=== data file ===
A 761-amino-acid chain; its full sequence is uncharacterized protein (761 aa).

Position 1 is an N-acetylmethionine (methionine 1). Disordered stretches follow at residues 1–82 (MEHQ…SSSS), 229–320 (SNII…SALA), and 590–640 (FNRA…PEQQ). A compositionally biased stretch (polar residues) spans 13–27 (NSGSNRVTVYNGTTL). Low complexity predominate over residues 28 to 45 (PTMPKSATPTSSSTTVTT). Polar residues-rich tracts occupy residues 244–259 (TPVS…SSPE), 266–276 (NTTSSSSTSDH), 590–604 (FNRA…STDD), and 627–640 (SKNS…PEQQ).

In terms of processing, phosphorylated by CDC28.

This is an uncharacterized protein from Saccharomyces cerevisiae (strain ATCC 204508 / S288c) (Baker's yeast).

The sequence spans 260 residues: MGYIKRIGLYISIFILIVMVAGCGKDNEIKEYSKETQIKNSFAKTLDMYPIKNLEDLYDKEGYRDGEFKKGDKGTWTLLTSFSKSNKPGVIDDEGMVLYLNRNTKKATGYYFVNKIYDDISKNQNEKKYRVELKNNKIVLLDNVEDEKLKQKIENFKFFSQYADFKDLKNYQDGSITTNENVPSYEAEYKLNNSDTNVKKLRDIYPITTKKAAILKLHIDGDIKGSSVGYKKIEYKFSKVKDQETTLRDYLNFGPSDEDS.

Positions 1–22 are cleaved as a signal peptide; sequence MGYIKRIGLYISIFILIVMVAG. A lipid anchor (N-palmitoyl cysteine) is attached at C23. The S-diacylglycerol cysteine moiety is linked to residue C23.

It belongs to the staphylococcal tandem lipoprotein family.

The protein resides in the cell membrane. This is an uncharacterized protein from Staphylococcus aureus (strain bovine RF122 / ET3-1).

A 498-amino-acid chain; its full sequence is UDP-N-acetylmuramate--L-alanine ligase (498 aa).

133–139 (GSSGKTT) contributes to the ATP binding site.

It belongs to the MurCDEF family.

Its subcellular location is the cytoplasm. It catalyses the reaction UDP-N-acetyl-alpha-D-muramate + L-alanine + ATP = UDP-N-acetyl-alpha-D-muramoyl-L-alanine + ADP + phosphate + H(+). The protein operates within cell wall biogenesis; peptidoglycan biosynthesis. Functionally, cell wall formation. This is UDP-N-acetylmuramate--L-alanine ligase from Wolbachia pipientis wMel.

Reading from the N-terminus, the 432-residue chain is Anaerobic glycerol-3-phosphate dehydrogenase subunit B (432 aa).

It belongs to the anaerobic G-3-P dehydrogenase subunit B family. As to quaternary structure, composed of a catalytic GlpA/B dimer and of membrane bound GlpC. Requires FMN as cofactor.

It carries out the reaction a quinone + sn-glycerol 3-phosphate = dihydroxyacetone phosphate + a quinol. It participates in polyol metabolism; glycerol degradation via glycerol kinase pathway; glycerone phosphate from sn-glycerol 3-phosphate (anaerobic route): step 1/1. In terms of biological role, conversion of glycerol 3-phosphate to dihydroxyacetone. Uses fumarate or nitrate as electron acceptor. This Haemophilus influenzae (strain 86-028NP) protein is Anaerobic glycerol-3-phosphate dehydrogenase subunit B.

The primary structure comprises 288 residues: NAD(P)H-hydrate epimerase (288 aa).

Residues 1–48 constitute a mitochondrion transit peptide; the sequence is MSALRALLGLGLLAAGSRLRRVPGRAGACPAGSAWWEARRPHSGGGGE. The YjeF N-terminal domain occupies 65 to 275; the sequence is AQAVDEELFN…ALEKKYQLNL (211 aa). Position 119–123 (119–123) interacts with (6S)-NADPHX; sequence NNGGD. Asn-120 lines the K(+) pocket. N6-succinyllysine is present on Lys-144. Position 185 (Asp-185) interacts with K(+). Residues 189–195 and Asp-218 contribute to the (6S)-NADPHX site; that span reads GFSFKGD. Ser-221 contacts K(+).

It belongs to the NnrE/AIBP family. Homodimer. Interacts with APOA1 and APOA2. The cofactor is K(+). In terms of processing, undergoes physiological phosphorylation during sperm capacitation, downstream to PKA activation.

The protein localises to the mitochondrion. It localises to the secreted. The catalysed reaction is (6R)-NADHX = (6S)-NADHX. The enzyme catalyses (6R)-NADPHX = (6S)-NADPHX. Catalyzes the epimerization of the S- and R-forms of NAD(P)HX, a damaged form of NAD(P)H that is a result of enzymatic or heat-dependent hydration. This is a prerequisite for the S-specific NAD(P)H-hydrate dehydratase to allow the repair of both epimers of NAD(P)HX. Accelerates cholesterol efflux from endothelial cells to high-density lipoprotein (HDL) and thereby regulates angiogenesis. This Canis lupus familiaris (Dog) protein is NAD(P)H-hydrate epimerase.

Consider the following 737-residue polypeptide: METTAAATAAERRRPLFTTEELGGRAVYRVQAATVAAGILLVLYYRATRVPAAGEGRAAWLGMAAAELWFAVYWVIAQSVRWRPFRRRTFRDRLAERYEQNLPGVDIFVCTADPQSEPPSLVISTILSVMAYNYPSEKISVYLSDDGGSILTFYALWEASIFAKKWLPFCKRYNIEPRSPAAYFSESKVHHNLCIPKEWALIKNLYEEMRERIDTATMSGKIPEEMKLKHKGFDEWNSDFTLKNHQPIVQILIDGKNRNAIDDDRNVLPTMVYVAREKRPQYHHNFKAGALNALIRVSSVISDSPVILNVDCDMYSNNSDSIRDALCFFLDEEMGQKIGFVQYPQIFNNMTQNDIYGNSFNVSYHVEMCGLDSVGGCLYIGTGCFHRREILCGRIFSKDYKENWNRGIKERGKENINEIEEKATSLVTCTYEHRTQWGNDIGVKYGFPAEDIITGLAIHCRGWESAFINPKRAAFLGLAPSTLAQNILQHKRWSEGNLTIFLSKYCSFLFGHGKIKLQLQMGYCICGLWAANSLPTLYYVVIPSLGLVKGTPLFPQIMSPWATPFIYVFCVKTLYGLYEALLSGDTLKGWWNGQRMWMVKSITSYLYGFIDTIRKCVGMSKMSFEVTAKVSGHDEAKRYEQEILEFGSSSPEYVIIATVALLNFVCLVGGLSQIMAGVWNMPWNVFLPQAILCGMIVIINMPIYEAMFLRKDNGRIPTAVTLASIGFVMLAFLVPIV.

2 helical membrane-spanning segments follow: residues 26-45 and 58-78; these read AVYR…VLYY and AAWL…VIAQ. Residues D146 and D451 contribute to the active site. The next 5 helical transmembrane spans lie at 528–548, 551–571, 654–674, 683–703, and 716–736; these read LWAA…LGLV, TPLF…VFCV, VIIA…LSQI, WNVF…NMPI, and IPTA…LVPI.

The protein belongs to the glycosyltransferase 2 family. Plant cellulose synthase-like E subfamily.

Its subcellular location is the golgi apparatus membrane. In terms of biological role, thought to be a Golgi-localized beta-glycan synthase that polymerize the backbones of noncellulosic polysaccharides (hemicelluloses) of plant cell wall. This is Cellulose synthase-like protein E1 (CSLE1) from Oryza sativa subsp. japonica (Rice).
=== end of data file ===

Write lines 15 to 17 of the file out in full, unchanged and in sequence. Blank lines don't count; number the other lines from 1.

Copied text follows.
It carries out the reaction a quinone + sn-glycerol 3-phosphate = dihydroxyacetone phosphate + a quinol. It participates in polyol metabolism; glycerol degradation via glycerol kinase pathway; glycerone phosphate from sn-glycerol 3-phosphate (anaerobic route): step 1/1. In terms of biological role, conversion of glycerol 3-phosphate to dihydroxyacetone. Uses fumarate or nitrate as electron acceptor. This Haemophilus influenzae (strain 86-028NP) protein is Anaerobic glycerol-3-phosphate dehydrogenase subunit B.

The primary structure comprises 288 residues: NAD(P)H-hydrate epimerase (288 aa).

Residues 1–48 constitute a mitochondrion transit peptide; the sequence is MSALRALLGLGLLAAGSRLRRVPGRAGACPAGSAWWEARRPHSGGGGE. The YjeF N-terminal domain occupies 65 to 275; the sequence is AQAVDEELFN…ALEKKYQLNL (211 aa). Position 119–123 (119–123) interacts with (6S)-NADPHX; sequence NNGGD. Asn-120 lines the K(+) pocket. N6-succinyllysine is present on Lys-144. Position 185 (Asp-185) interacts with K(+). Residues 189–195 and Asp-218 contribute to the (6S)-NADPHX site; that span reads GFSFKGD. Ser-221 contacts K(+).